Sponges
"We find three kinds of sponges mentioned; the first are th...

The Kraken
This enormous monster, peculiar to the Northern Seas, is sc...

Crayfish And Crabs
Pliny tells us that in the Indian Ocean are Crayfish four c...

The Sea-serpent
Of the antiquity of the belief in the Sea-Serpent there can...

Serpents
Of Serpents Topsell has written a "Historie," which, if not...

The Crocodile
The largest of the Saurians which we have left us, is the C...

The Basilisk And Cockatrice
Aldrovandus portrays the Basilisk with eight legs. Topse...

The Salamander
Many writers have essayed this fabled creature, but almost ...

The Toad
Toads were always considered venomous and spiteful, and the...

The Leech
The Leech has, from a very early age, been used as a means ...

The Scorpion
Of the Scorpion, Pliny says:--"This animal is a dangerous s...

The Ant
No one would credit the industrious Ant, whose ways we are ...

The Bee
The Busy Bee, too, according to Olaus Magnus, developed, in...

The Hornet
So also, up North, they seem to have had a special breed...



The Walrus








Of the Walrus, Rosmarus, or Morse, Gesner draws, and Olaus Magnus
writes, thus:--"The Norway Coast, toward the more Northern parts,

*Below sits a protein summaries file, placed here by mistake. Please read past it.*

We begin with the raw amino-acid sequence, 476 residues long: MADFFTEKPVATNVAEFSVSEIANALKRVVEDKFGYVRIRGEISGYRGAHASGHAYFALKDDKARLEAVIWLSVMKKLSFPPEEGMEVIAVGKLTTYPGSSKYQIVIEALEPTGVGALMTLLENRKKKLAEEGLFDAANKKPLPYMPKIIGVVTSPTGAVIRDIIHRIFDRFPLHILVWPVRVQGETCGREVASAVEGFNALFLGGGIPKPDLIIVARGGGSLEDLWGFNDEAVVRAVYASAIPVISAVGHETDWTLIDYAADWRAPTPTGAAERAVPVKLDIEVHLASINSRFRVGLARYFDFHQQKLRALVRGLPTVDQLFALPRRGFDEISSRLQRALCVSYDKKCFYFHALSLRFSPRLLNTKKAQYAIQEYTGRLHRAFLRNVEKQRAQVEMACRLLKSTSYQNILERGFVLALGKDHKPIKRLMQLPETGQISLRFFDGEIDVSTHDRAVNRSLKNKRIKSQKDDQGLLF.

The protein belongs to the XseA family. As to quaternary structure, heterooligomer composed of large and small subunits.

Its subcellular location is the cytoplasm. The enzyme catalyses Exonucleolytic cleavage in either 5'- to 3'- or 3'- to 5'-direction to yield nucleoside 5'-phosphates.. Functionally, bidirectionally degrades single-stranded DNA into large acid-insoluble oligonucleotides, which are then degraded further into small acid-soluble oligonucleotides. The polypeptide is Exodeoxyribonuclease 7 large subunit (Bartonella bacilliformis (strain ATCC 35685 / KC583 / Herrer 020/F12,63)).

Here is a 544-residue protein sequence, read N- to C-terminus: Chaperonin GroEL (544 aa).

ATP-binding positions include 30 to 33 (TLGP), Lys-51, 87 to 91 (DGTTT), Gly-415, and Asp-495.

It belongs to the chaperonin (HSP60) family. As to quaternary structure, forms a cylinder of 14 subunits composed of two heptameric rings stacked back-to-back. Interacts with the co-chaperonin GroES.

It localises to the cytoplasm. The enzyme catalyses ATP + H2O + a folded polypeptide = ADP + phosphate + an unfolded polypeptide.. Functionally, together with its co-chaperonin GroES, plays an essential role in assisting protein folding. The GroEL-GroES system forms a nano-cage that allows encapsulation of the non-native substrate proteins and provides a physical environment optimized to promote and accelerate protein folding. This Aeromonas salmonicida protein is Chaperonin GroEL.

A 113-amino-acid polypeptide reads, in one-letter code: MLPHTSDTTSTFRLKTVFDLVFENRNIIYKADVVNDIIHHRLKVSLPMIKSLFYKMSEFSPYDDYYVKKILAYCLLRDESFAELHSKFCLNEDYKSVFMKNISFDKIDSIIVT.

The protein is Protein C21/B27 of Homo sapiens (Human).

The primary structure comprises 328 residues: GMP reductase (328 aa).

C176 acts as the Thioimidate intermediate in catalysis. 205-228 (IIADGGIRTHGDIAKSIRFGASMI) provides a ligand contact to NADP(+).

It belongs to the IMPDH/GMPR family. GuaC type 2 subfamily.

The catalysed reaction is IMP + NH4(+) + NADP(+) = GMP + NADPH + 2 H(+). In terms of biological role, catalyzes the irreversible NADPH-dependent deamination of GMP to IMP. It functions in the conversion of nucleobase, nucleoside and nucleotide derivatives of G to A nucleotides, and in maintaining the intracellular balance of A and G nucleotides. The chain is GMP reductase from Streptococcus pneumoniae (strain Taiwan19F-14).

hath a great Fish, as big as Elephants, which are called Morsi, or
Rosmari, may be they are (called) so from their sharp biting; for, if
they see any man on the Sea-shore, and can catch him, they come suddenly
upon him, and rend him with their Teeth, that they will kill him in a
trice. Therefore these Fish called Rosmari, or Morsi, have heads
fashioned like to an Oxes, and a hairy Skin, and hair growing as thick
as straw or corn-reeds, that lye loose very largely. They will raise
themselves with their Teeth, as by Ladders to the very tops of Rocks,
that they may feed on the Dewie Grasse, or Fresh Water, and role
themselves in it, unless in the mean time they fall very fast asleep,
and rest upon the Rocks; for then Fishermen make all the haste they can,
and begin at the Tail, and part the Skin from the Fat; and unto this
that is parted, they put most strong Cords, and fasten them on the
rugged rocks or Trees, that are near; then they throw stones at his
head, out of a Sling, to raise him, and they compel him to descend,
spoiled of the greatest part of his Skin, which is fastned to the Ropes:
he being thereby debilitated, fearful, and half dead, he is made a rich
prey, especially for his Teeth, that are very pretious amongst the
Scythians, the Muscovites, Russians, and Tartars, (as Ivory
amongst the Indians,) by reason of its hardness, whiteness, and
ponderousnesse. For which Cause, by excellent industry of Artificers
they are made fit for handles for Javelins: And this is also testified